By Davalynn Spencer @davalynnspencer
More than a century ago, the Civil War uprooted dreams, decimated families, and divided the nation. Those who survived were determined to remember the price paid by decorating the graves of their fallen loved ones with flowers and flags on Decoration Day. Gradually, the name *Memorial Day became the more commonly used term for this day of recognition.
After WWI, the honor of remembrance was extended to include those who had died in any war during which Americans had served. Battlefields were clearly on the minds of the founders who established this day of remembrance, but many sons and daughters gave their lives on battlefields that were often not recognized as such.
During WWII, countless women went to work outside their homes for the first time, picking up the slack left in the wake of their deployed husbands, fathers, and brothers, gladly joining the war effort.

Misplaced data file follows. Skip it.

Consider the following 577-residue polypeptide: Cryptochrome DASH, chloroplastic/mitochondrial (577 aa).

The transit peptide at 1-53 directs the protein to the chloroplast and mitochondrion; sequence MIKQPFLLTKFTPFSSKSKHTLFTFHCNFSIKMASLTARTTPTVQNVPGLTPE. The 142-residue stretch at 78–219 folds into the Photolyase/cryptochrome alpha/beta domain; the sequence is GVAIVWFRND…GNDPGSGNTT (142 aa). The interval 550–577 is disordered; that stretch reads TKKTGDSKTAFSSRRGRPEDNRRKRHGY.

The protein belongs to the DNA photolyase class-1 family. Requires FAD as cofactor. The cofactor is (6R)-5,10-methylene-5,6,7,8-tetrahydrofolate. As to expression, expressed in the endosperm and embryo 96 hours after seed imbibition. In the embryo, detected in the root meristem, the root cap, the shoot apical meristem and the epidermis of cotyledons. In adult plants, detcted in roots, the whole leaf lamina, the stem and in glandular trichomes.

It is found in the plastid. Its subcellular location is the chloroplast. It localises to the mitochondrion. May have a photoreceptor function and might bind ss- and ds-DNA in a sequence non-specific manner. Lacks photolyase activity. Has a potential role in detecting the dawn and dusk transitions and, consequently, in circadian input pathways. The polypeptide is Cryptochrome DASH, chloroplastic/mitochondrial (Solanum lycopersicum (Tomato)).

A young bride was one of thousands of civilians who took to the Long Beach shipyards in southern California while her new husband served on the damp airfields of England.
But it was the husband who came home to a funeral, for the young woman’s lungs could not withstand the ravages of tuberculosis, and she left a toddler in his arms when she died.
Every year on Memorial Day, my husband bows his head for this woman he never knew. The woman who gave him life and ultimately her own for her country.
Others whose names we may not know have given all of what they had to give on a battlefield of mud or concrete, salty sea and riddled skies, or technological minefields cluttered with unseen enemies.
And today, the giving goes on.
This Memorial Day, we would do well to remember with gratitude the fallen upon whose sacrifices we stand. May we live our lives in ways that honor such examples of faith and selflessness.
Greater love hath no man than this,
that a man lay down his life for his friends.
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*In 1967, Memorial Day was declared the official name of the federal holiday. The following year, Congress moved Memorial Day from its traditional date of May 30 to the last Monday of May for convenience sake.